The Latest Style: The Fashion Writing of Blanca Valmont and Economies of Domesticity
The middle class, consumerism and fashion provided the structure for generations of men and women in urban Spain to forge new identities and create social networks. In her recent book, Professor Kathleen Davis examines how and why women might have been influenced in their fashion choices and how they reconciled its expense with the dominant ideologies of domesticity during the final decades of the nineteenth century. Davis analyzes the "lifestyle" and fashion articles by columnist Blanca Valmont published between 1888 to 1899 in La última moda. The breadth of information covered is impressive and Davis offers keen insights into the ways that Spanish female readers were informed about a myriad of political, social and cultural events of the fin de siglo through the prism of fashion. Blanca Valmont addressed the Spanish-American War of 1898, the Panama Canal, stock market fluctuations, positivism, feminism and women's property rights, in addition to topics more immediately germane to domesticity, such as children's education.
The book's unique contributions to our understanding of nineteenth-century Spanish literature and culture stem from Davis' departure from previous studies that have focused on various anti-consumerist stances in contemporary novels; The Latest Style dismisses concerns over possible conflicts between domesticity and consumerism and builds upon a reading of Valmont's sustained pro-consumerist discourse in La última moda to analyze how "consumer values mediate social hierarchies, economic systems, family structures, and gender roles" (121). It is with this perspective that Davis undertakes a reading of Galdós' Lo prohibido (written the year that Valmont began her columns) and Oller's La febre d'or and analyzes how the two authors employ the idea of the creative power of fashion to, quite literally, self-fashion one's identity within and through social stratification. Davis does not propose any absolute conclusions as to these authors' stances on the slippery topic of consumerism, but her analyses of its complexities enrich our understanding of the novels. Finally, while Davis reads Galdós alongside Valmont as cultural text, she astutely reminds us of Galdós's use of the reliable narrator to "ensure that we read the text as art, not tract"—an admonition that is applicable to many of his works (139). [End Page 275]
While biographical profiles of authors are usually unnecessary for literary analysis, in this book, crucial information about Blanca Valmont is wanting. The majority of The Latest Style focuses on the columns of this "important" and "longest-running voice" in the world of Spanish fashion and readers would benefit from knowing the basic contours of her identity. Given that Davis was unable to uncover any information about her, this reader wonders whether or not Blanca Valmont existed as a historical person or only as a periodical personality. Did her profile encompass several ghost writers and ideologies? Whatever her historical identity, it would be useful to know who paid for her promotion of the fashion industry and what bearing they might have had on the course of the commercial outlet for which she wrote. Was she backed by any specific French designers? Are there extant records from the magazine or notarial archives in Paris, where Valmont resided?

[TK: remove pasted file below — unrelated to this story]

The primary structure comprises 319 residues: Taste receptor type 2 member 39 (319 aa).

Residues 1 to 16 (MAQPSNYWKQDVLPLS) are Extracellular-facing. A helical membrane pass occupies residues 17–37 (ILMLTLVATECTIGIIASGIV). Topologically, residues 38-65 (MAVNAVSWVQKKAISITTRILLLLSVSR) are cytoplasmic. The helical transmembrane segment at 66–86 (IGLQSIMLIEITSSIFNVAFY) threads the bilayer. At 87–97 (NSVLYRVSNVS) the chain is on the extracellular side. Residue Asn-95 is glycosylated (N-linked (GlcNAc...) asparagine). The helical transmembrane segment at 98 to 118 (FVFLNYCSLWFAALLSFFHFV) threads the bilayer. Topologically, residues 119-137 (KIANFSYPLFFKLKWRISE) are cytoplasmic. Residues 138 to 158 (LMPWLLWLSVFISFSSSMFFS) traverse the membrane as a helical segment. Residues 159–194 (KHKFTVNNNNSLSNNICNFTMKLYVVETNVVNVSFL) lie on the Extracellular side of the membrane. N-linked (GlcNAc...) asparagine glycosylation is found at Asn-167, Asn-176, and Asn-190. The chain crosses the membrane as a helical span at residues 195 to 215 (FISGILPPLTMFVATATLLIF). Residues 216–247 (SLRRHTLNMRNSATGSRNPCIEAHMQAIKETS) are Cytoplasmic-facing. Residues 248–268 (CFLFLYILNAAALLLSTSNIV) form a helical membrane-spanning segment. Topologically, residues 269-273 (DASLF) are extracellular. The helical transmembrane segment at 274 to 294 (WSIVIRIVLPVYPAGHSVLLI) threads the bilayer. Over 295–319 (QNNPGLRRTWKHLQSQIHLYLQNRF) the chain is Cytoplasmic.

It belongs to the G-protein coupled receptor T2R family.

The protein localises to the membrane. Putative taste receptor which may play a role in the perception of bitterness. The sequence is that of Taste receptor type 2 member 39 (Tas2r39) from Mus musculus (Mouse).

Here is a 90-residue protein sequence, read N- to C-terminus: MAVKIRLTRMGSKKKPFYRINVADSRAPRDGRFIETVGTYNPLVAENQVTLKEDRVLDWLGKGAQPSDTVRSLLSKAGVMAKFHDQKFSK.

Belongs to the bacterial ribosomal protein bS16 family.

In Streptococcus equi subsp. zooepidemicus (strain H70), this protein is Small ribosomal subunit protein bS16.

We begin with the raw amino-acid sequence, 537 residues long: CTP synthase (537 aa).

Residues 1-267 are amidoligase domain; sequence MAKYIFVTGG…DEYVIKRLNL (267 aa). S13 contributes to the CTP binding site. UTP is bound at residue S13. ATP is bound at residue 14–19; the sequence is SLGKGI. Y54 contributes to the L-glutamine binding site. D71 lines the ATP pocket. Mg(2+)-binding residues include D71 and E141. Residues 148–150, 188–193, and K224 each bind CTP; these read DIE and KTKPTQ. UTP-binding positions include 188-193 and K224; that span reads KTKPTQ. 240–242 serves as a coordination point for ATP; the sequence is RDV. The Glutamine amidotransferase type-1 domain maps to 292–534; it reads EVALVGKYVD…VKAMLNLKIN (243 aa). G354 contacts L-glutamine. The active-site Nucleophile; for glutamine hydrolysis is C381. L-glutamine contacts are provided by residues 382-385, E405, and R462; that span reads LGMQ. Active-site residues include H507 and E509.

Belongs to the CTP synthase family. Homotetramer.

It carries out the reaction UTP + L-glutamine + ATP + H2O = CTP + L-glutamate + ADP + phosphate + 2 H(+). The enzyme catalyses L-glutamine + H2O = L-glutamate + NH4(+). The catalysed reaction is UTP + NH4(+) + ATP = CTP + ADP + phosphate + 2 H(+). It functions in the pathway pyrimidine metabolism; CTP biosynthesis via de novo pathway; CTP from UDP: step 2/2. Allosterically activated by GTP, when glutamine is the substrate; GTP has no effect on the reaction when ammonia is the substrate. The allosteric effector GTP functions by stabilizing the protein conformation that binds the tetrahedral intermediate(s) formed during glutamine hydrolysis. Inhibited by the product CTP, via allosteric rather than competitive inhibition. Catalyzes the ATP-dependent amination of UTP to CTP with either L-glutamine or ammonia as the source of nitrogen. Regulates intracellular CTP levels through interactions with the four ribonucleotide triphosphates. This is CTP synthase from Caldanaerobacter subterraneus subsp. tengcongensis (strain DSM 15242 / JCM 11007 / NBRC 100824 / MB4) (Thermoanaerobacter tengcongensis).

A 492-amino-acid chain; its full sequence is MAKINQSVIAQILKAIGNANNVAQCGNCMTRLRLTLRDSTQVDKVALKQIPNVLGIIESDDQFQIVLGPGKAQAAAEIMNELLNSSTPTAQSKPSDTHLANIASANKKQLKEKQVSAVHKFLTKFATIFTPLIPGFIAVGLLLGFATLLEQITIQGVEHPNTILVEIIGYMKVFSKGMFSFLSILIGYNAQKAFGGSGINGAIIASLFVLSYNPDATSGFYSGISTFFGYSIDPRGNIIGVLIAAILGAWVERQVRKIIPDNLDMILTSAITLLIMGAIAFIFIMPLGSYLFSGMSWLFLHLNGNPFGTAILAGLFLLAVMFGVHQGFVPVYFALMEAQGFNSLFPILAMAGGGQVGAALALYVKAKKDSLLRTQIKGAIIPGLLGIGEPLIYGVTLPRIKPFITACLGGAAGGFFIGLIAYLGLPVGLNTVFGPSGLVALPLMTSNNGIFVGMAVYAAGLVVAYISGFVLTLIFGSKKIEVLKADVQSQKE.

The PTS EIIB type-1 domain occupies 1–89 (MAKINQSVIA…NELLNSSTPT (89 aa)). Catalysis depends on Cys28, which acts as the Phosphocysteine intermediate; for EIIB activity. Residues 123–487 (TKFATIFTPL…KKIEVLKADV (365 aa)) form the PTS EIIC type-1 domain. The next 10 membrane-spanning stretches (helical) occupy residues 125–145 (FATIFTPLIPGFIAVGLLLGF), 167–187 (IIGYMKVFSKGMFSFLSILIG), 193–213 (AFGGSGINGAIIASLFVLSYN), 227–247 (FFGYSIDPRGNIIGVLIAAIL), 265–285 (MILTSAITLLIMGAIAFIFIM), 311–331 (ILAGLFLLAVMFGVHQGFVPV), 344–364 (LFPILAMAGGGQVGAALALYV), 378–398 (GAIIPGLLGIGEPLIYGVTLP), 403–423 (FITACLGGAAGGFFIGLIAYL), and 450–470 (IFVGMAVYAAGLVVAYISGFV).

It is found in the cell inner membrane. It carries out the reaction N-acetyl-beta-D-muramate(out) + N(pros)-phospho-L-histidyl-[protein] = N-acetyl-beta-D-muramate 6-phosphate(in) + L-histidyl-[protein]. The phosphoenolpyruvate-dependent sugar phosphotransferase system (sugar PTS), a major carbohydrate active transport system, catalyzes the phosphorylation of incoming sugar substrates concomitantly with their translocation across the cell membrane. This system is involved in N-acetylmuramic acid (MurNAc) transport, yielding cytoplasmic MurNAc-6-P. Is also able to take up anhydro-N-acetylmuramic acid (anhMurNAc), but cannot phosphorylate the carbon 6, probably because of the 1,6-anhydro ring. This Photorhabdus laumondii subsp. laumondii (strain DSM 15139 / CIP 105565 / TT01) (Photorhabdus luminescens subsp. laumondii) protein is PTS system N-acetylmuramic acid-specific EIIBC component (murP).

The Latest Style is well written and a pleasure to read. Ten pages of illustrations complement Davis' text. However, there were a few surprising repetitions of quoted material; moreover, the very brief conclusion opens with a paragraph that reproduces exactly a passage from Chapter 2. Her conclusion would have been an excellent place to summarize the related topics that Davis uncovers in this book but leaves to future researchers. Her highly suggestive book invites scholars to ponder the role of fashion in economic and cultural imperialism, as readers outside of Madrid were guided by Valmont to use French fashion to remove all markers of their provincialism and pass for urban and consequently, international citizens. Similarly, Valmont's lessons to her readers on the economics of imperialism that underwrote the development of haute couture anticipate current discussions of the authenticity of "national culture" and globalization (35-36).